The 3.2 gigapixel LSST camera, an array of 189 thick fully-depleted CCDs, will repeatedly image the southern sky and accomplish a wide variety of science goals. However, its trove of tens of billions of object images implies stringent requirements on systematic biases imprinted during shift-and-stare CCD observation. In order to correct for these biases which, without correction, violate requirements on weak lensing precision, we investigate CCD systematics using both simulations of charge transport as well as with a unique bench-top optical system matched to the LSST’s fast f/1.2 beam. By illuminating single CCDs with realistic scenes of stars and galaxies and then analyzing these images with the LSST data management pipelines, we can characterize the survey’s imaging performance well before the camera’s first light. We present measurements of several CCD systematics under varying conditions in the laboratory, including the brightness-dependent broadening of star and galaxy images, charge transport anomalies in the silicon bulk as well as the edges, and serial deferred charge. Alongside these measurements, we also present the development and testing of physics-based models which inform corrections or mitigation strategies for these systematics. Optimization of the CCD survey operation under a variety of realistic observational conditions, including systematic effects from the optics, clocking, sky brightness, and image analysis, will be critical to achieve the LSST’s goals of precision astronomy and cosmology.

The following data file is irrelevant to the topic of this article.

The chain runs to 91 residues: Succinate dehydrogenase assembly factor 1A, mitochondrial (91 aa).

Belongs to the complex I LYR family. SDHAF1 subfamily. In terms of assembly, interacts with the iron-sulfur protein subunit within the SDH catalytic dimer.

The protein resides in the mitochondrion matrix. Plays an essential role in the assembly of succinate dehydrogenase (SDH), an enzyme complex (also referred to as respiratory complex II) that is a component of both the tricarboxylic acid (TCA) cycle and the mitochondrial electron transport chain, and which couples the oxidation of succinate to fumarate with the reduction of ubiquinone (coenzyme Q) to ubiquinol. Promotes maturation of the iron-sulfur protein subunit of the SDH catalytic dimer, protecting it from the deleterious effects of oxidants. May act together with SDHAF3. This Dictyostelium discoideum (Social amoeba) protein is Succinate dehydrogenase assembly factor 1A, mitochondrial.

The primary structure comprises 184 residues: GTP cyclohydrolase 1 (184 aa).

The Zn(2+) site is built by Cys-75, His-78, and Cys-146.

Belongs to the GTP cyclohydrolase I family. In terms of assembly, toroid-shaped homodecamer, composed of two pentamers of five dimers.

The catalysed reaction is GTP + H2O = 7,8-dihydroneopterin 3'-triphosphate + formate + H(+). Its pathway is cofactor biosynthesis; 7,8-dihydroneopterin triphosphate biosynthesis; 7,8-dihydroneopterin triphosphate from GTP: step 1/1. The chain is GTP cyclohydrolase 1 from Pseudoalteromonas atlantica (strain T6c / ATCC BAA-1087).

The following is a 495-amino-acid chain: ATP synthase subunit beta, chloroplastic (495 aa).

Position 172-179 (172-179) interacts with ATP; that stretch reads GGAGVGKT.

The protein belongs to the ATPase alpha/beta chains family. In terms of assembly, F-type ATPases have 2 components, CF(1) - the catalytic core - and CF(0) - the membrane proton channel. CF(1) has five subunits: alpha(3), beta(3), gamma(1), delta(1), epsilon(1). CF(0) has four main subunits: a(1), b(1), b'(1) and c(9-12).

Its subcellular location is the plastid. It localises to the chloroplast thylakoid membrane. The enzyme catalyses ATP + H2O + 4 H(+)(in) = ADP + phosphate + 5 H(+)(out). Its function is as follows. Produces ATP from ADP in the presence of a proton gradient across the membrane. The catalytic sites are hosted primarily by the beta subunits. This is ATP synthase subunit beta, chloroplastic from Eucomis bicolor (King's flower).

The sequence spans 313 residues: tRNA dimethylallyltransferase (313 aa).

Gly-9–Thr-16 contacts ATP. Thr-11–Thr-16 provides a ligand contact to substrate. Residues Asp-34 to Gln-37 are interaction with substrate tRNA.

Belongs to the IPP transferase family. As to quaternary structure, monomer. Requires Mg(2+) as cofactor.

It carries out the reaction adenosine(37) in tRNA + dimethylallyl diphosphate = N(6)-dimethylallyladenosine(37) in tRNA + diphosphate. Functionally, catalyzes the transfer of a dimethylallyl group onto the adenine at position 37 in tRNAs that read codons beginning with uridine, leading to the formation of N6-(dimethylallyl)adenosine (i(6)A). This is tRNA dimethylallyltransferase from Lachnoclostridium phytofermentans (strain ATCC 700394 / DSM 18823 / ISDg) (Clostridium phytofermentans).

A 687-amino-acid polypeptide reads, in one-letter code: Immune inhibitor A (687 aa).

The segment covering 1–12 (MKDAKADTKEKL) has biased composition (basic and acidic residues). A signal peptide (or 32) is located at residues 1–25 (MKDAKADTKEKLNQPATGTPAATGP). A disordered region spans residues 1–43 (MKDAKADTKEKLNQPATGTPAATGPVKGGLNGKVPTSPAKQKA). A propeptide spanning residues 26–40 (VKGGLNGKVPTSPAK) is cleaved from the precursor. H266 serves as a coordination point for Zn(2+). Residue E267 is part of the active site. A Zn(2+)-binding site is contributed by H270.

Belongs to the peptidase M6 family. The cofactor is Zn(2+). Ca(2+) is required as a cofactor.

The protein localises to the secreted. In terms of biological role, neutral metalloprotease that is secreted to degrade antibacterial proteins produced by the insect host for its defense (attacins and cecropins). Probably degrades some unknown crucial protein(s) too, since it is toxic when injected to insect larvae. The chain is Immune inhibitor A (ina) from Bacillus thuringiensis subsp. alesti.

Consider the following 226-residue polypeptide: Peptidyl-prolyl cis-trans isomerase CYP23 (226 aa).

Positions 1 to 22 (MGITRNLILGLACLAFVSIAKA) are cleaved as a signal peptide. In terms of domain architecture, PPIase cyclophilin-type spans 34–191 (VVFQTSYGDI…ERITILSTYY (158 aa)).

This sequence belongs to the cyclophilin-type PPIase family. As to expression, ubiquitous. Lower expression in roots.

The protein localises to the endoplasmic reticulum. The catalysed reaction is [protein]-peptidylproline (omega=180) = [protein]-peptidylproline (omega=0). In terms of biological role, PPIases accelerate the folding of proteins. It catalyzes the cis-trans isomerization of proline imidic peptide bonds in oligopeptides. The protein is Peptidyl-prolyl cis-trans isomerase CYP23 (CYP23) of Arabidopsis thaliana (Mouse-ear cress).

Andrew K. Bradshaw, Craig Lage, and J. Anthony Tyson, "Characterization of LSST CCDs using realistic images, before first light," Proc. SPIE 10709, High Energy, Optical, and Infrared Detectors for Astronomy VIII, 107091L (Presented at SPIE Astronomical Telescopes + Instrumentation: June 13, 2018; Published: 12 July 2018); https://doi.org/10.1117/12.2314276.
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